Defining and testing for intelligence is a controversial issue and has been since the first intelligence test was created and administered. Many forms of intelligence and achievement tests exist and using a particular test is a matter of preference and depending on the areas of intelligence is desired to be measured. This paper will start by critiquing the major definitions of intelligence, and determine the best definition for each chosen intelligence and achievement instruments. It will also evaluate the reliability, validity, normative procedures, and biasness of each intelligence measurement. The measurements will be compared and contrasted while also considering the ethical implications of using intelligence and achievement test in educational settings. Intelligence Definitions
Cohen and Swerdlik (2010), states that intelligence manifest itself in the following abilities: acquiring and using knowledge, logically reasoning skills, effective planning, perception, judgment making, problem solving attention, visualizing concepts, intuition, and coping, adjusting, and dealing with situations. These abilities are not a definite definition of intelligence but are merely a combination of the abilities that characterize and measure intelligence. Most of these abilities are a composite of the definitions and explanations of intelligence by others. The main contributors of defining and explaining intelligence are Francis Galton, Alfred Binet, David Wechsler, and Jean Piaget (Cohen & Swerdlik, 2010).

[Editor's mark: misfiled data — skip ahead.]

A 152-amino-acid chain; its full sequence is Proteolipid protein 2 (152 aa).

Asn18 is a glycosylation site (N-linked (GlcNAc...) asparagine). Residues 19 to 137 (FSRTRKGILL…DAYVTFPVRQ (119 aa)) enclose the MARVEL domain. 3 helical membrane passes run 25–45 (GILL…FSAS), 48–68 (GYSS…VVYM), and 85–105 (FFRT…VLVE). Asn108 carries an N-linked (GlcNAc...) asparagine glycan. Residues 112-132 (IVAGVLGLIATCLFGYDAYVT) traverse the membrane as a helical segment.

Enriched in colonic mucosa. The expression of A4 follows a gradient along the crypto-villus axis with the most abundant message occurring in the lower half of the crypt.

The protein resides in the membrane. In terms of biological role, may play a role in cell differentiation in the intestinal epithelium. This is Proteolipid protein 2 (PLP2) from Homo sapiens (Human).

Galton believed that people learn only from the information that passes through the five senses. With Galton’s theory it could be said that hearing, vision, touching, tasting, and smelling are each processors of intelligence. Galton’s definition does not explain how the five senses interpret information and turning it into knowledge and abilities (Cohen & Swerdlik, 2010).
Binet, who is best known for the...